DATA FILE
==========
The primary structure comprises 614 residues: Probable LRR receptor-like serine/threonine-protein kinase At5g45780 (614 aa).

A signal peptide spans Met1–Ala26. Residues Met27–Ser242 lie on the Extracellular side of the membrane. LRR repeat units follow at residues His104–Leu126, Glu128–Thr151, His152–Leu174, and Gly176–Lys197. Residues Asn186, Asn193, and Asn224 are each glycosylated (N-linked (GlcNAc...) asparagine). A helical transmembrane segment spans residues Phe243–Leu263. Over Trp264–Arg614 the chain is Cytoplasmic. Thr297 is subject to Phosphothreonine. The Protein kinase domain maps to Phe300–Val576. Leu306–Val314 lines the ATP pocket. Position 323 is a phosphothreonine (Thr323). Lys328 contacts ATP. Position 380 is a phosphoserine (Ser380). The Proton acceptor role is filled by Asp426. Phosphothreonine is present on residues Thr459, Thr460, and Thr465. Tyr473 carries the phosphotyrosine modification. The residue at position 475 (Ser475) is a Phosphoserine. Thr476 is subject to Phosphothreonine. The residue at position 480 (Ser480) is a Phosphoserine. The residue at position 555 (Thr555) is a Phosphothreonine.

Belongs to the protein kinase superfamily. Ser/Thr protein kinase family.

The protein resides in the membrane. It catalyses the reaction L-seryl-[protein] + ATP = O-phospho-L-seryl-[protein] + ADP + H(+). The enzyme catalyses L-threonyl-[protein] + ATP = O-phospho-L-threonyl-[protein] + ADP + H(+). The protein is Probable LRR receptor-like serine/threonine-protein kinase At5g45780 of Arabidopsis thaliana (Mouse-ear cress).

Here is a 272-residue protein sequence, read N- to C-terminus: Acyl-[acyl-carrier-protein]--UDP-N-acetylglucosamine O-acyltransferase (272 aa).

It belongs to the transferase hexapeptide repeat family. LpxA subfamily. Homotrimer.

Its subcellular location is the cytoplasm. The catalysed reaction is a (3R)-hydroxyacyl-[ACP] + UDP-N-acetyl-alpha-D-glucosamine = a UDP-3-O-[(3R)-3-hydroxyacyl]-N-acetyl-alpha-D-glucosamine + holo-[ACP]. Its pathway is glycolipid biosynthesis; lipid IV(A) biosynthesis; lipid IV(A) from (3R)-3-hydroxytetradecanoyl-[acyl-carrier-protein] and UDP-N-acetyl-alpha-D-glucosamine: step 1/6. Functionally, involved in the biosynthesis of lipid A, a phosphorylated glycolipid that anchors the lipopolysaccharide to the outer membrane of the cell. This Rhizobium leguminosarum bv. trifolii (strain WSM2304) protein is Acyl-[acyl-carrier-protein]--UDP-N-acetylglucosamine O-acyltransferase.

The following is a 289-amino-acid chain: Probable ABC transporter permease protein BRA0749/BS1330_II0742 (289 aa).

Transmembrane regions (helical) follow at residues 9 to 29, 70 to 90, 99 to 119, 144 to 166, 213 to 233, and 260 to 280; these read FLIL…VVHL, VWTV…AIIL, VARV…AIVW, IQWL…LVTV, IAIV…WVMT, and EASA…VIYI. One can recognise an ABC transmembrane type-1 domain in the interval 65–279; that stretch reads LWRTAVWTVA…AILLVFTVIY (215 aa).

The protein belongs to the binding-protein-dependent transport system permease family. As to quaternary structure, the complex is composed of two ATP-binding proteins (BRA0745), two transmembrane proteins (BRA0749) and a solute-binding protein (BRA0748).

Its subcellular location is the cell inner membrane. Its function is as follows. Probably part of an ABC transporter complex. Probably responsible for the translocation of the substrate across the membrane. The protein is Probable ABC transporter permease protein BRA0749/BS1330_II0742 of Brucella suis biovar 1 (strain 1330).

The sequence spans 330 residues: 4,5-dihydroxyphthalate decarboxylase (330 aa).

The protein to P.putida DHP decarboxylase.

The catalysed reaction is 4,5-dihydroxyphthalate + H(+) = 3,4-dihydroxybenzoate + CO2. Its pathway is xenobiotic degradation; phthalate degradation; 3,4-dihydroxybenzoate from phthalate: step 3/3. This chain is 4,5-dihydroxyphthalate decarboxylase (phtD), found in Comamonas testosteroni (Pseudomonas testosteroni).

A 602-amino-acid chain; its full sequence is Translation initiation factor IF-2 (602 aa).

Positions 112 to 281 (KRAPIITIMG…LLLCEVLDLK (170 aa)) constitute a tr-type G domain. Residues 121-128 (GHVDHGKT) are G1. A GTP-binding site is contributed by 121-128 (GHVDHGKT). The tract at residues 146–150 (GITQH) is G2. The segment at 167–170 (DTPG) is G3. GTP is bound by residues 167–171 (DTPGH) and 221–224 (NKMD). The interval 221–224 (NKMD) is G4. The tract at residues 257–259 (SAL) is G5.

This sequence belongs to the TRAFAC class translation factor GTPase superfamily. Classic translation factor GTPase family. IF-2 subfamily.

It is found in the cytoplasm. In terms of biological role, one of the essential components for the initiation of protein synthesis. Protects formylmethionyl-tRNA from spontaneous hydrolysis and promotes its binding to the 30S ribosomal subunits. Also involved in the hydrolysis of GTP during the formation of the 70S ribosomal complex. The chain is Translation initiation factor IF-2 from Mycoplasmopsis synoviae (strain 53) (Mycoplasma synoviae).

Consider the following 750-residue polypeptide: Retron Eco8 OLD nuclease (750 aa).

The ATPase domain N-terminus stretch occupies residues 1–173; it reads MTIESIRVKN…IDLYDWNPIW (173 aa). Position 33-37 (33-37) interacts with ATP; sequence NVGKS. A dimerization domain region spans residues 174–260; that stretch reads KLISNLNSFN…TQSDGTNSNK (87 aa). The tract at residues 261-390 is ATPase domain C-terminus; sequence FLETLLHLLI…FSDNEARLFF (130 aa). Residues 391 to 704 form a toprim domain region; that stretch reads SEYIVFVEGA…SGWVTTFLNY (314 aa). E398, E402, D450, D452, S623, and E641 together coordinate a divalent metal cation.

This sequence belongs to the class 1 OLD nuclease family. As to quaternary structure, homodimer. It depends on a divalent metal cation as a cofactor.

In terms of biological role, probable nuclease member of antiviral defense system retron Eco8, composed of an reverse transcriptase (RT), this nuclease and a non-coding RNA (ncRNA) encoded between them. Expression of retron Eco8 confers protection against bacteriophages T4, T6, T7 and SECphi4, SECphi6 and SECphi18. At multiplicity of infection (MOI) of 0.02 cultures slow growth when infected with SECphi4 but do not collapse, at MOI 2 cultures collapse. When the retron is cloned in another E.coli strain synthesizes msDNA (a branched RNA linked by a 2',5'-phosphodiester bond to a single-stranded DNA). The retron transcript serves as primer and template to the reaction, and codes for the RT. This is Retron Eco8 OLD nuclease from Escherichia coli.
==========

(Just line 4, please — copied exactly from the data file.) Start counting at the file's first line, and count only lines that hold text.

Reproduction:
The protein resides in the membrane. It catalyses the reaction L-seryl-[protein] + ATP = O-phospho-L-seryl-[protein] + ADP + H(+). The enzyme catalyses L-threonyl-[protein] + ATP = O-phospho-L-threonyl-[protein] + ADP + H(+). The protein is Probable LRR receptor-like serine/threonine-protein kinase At5g45780 of Arabidopsis thaliana (Mouse-ear cress).